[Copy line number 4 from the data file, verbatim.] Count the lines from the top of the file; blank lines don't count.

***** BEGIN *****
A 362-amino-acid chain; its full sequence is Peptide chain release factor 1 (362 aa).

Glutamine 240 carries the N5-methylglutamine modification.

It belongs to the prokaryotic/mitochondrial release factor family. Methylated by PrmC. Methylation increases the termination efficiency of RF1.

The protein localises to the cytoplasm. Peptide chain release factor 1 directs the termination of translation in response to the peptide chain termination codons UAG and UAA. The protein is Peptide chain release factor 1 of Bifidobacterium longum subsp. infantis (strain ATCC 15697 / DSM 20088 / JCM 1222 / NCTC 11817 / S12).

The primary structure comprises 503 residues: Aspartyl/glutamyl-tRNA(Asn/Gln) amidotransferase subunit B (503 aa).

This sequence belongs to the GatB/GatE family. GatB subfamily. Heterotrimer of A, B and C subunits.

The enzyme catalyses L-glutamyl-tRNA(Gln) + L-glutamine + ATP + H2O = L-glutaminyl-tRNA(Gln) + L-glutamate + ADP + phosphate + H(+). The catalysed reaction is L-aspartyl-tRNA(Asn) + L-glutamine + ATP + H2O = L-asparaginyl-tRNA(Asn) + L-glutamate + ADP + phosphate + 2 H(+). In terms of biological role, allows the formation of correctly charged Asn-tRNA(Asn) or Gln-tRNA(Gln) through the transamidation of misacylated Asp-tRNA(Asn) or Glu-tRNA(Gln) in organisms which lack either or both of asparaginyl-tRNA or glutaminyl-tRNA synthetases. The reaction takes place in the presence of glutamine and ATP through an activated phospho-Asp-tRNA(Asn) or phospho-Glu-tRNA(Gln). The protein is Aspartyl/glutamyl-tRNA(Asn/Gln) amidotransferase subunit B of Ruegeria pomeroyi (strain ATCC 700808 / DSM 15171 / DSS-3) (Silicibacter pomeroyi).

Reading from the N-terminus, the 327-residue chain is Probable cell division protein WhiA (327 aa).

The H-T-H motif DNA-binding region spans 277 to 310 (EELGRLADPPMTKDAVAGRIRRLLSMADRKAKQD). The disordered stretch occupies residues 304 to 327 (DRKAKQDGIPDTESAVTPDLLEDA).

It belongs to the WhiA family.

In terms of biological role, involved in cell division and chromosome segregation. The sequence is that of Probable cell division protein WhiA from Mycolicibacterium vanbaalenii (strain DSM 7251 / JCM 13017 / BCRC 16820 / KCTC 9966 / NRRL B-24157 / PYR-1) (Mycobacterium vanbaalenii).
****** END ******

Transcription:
The protein localises to the cytoplasm. Peptide chain release factor 1 directs the termination of translation in response to the peptide chain termination codons UAG and UAA. The protein is Peptide chain release factor 1 of Bifidobacterium longum subsp. infantis (strain ATCC 15697 / DSM 20088 / JCM 1222 / NCTC 11817 / S12).